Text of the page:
5. mpropst thread starter macrumors newbie

    Dec 19, 2009
    I had thought about both of my external cables being bad, but had no way to rule that out. :mad:

    You linked to the correct enclosure. SansDigital listed it as being compatible with Areca cards.

    I never thought to check the firmware on the HDD's, thanks for the pointer.

    Do I need to flash the EFI bios if I don't plan on booting from the controller? I have never been a fan of booting from RAID.
  6. nanofrog macrumors G4

    May 6, 2008
    Do you have a DMM (digital multimeter)?

    You could attempt a continuity test, and go from there. The easiest thing of course, is to have a spare cable that's good for testing. It does happen, especially if you step on the cable a few times (small wires and can break). :(

    I just wanted to make sure, as I've seen RAID capable enclosures (meant to be run with an eSATA card) attempted with RAID cards. It's usually a mess at best (typically won't work at all).

    This is a big one. When you check the HDD Compatibility List, you have to pay attention to both the drive and the firmware revision. It's common enough that a drive may need the firmware re-worked to be compatible with SAS cards, and even with SATA cards (SAS is more common though IMO, as they're picky).

    If you plan to stay in the OS X environment, I'd go ahead and do EFI. The system will still boot off of a system drive (logic board) if that's where you've installed OS X.

    If you want it to boot into Windows, leave the BIOS version on it. It should still be accessible via drivers in OS X, but you'd want to create separate arrays if you do this.

    Please note, that none of them can dual boot OS X and Windows in a MP, due to the EFI firmware used. It's not 100% EFI v. 1.10 specification compliant. They'd need to be able to contain both EFI and BIOS, which isn't possible with any current card (doubt it ever will either).
  7. mpropst thread starter macrumors newbie

    Dec 19, 2009
    I followed all of your suggestions, my drive firmware is the latest, and I flashed the card with the latest series of GA releases.

    I think I identified the problem(s). Firstly, your advice about the 8087->8088 adapter was spot on. When I used it I experienced a lot of dropouts and general randomness to problems. However, I think my main problem is a defective SansDigital enclosure. I noticed that I consistently had one slot on each channel timing out, causing the array to degrade. I created an array skipping the suspected bad channels and used it all day today without any problems. I think it is RMA time for the enclosure.
  8. nanofrog macrumors G4

    May 6, 2008
    :cool: These are always things to be checked when putting a system together, and the firmware aspect with each addition/swap in drives.

    If you don't have to check the firmware, or attempt to use a drive not on the list, but it's more of a gamble. RMA's become more likely in such cases.

    It appears you have found the cause. Those adapters are a royal PITA with SATA drives. Not so much of an issue with SAS, as it runs on a much higher voltage.

    BTW, whats's the length on the external cables?
    Even with a new enclosure, it's possible they're part of the problem.

    Good luck with the RMA, and sorry about the headache (RMA process), as I assume you were keyed up about getting this system up and operational (at least for testing, which you really want to do prior to trusting data to it).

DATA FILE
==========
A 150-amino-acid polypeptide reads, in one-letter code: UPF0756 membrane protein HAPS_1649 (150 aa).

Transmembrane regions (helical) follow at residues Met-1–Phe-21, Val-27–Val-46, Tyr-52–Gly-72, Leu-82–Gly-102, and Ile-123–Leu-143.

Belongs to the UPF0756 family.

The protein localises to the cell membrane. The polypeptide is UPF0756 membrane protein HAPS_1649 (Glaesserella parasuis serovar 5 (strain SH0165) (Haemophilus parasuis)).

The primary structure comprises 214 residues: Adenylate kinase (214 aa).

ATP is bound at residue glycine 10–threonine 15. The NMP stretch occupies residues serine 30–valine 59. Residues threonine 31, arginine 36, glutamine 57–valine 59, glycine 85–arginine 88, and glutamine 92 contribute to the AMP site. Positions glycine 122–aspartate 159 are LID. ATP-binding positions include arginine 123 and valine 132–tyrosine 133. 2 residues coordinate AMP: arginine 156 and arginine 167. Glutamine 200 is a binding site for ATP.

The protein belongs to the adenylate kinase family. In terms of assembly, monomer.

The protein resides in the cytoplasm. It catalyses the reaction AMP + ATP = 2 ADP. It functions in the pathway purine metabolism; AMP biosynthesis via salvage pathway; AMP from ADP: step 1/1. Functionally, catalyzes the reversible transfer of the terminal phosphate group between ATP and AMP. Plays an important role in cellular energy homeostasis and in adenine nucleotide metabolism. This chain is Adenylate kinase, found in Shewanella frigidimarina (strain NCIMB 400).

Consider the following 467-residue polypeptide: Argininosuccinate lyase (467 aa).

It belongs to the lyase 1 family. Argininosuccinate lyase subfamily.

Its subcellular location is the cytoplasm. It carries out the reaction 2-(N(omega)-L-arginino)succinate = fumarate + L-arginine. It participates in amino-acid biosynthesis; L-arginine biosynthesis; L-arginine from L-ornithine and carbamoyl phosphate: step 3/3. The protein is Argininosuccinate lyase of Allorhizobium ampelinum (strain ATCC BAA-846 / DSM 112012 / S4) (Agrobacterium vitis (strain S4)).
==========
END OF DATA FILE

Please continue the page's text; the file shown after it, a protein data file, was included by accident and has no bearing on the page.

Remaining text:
9. mpropst thread starter macrumors newbie

    Dec 19, 2009
    They were 1M cables, but they are going back with the old enclosure. I have already placed an order for the cables your recommended.
  10. nanofrog macrumors G4

    May 6, 2008
    :cool: I was just wondering, as that could have meant the enclosure was good, but the supplied cables too long for SATA drives (I've seen longer ones ship with enclosures in the 1.5 - 1.75m range, and it's pushing the distance spec, as I see such enclosures as passive, not active). An example of an active enclosure would be a PM unit, as the PM board is powered. The MS boxes there's no circuit between the drives and card. Just cables.
  11. mpropst thread starter macrumors newbie

    Dec 19, 2009
    I know what you mean. I have two of the 1M cables, and since I was only using one channel, I swapped the cables around multiple times, and on both channels of the enclosure. I consistently got the same slots to fail, the key thing was, they were different slot locations for each channel, channel 1 was slot 2, channel 2 was slot 1, which I think would rule out the cables.

    All I know is it was a lot easier in my Sparcstation and LVD SCSI days. :)
  12. gugucom macrumors 68020


    May 21, 2009
    Munich, Germany
    Sometimes I wonder why people do not use the internal capacity of a Mac Pro. In any case you can fit 14-16 GB of storage into a MP by using the 2nd ODD bay and a DX4 expansion.
  13. nanofrog macrumors G4

    May 6, 2008
    I was only curious, as to be sure it was the enclosure, not the cables. The smallest detail can change everything... :rolleyes: ;)

    Oviously the cables are good, but useless, as they're the wrong ones. BTW, I've seen more issues on Macs than other systems (cabling + firmware), particularly as internal based arrays are much easier to do with other makes.
  14. mpropst thread starter macrumors newbie

    Dec 19, 2009
    Just to follow-up. I got a new SAS enclosure and the cables that nanofrog recommended and it solved all of my issues. I even tested the new enclosure with my old cables and it works fine, so it looks like in the end I had a bad SansDigital enclosure.
  15. nanofrog macrumors G4

    May 6, 2008
    :cool: Glad you got it all sorted. :D